The frequency of the main clock oscillator 44 (600 Hz) is chosen such that transient noise on the fault inputs will not exist long enough to allow the bistable 40 to remain set and allow the counter 58 to count to the fifth pulse. Thus, only real fault signals are allowed to set the display enabling bistable 48.
The individual divide by six counter element 62 of the divide by six circuit 42 is arranged to reset and so clear any noise information on the divide by five counter 58 every sixth pulse from the main clock oscillator 44 so that counter 58 effectively operates as a divide by six network and provides a system clock frequency of 100 Hz which is applied via bistable 58 to pins 3 of the counters 52,54 of the division and timing circuit 56. The latter counters 52,54 are responsible for defining the display time of each message being indicated.
As mentioned above, the monitoring circuit is arranged to be able to distinguish between high and low priority faults and to control the display time of the message accordingly. The path of a low priority and a high priority fault signal will now be followed through the circuit separately to illustrate the manner in which the display time of each is distinguished.
When no fault or a low priority fault is present, a permanent "low" signal is maintained at the output U3 of the NAND gate U in the division and timing circuit 56, the latter signal being applied to input V2 of the NAND gate V. When a low priority fault is present, therefore, the 100 Hz system clock signal, which appears on pin 8 of the divide by six counter 62, is applied to V1 and hence via V3 to pin 1 of the counter 54. This input is arranged to cause counter 54 to divide by five so that a 20 Hz signal is applied to pin 14 of the counter 52.
After eight input pulses, the counter 52 is arranged to provide one output pulse at its pin 11 which pulse is then applied to input T2 of the gate T, the counter 52 thus acting as a divide by eight element to provide a 21/2 Hz signal at its output pin 11. The output on V3 is also applied to input T1 so that, when V3 next goes "high," T3 goes "low," K3 goes "high," R3 goes "low," S3 goes "high," and thus Q2 goes "low" to provide a signal at pin 14 of counter 24 which recommences the scanning action of the scanner 20. G3 immediately goes "low" and resets the bistable 48 via the germanium diode 46 so as to switch off the gates L. If this were not done, the scanner would energise each lamp 36 in turn when scanning. The resetting of bistable 48 also resets and inhibits the counters 52,54, the output on pin 11 of counter 52 going low. The bistable 40 is reset by the main clock oscillator 44.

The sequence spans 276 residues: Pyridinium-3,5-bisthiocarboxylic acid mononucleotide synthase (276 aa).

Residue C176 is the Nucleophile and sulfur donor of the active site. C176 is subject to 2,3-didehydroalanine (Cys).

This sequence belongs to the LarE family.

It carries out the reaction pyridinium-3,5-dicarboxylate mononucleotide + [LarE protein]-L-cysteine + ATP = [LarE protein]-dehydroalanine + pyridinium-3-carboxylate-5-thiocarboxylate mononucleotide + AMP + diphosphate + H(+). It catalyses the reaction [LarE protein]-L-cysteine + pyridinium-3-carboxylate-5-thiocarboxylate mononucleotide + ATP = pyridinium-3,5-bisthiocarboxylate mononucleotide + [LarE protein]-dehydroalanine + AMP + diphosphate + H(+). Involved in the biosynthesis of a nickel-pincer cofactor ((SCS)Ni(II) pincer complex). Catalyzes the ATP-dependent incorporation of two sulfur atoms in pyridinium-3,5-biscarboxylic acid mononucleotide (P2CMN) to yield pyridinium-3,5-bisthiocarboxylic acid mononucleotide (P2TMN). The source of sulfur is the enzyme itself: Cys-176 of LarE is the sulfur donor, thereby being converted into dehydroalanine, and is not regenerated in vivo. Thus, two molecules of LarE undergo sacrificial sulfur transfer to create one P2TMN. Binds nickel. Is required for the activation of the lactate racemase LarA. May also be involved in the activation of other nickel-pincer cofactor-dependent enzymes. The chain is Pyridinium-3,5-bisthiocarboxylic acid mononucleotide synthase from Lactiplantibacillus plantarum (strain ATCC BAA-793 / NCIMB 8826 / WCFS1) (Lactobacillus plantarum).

The circuit is then in a "reset" condition and awaiting the next fault signal to be scanned.
The circuit responds in a similar manner to a high priority fault with the difference that J3 goes "high" and enables gate U, the normal divide by two function of the decade counter 24 then being effective in addition to the divide by five function so that a complete division by ten is achieved in the counter 24 producing double the display time for the fault message.
When a fault is removed during the display time, G3 goes "low" and resets the bistable 48 via the diode 46. As mentioned above, if this were not done, the output gates L would remain enabled until the display time counters 52,54 gave their output. The scan inputs would therefore pass through the output gates and cause the message indicating lamps 36 to flicker in sympathy.
As described initially, the circuit includes two "back-up" lamps 66,70 and a buzzer 68 which are energised during display. When an input fault signal is present, F3 goes "high" for a high priority fault and H3 for a low priority fault to energise the red or amber "back-up" lamp or flood 66,70 respectively. A common signal from G3, independently of whether the fault is of high or low priority, actuates the circuits of the buzzer 68, both the buzzer and the "back-up" lamps being modulated at a frequency of approximately 2 Hz by the oscillator 30, when activated.
The circuit also includes an "integrity test" function which, when operated, applies a permanent signal to D9 to cause all the fault messages to be displayed sequentially. The "integrity test" signal is applied to D9 via the output C3 of a NAND gate C to which an input signal is applied by actuation of a push-button 76.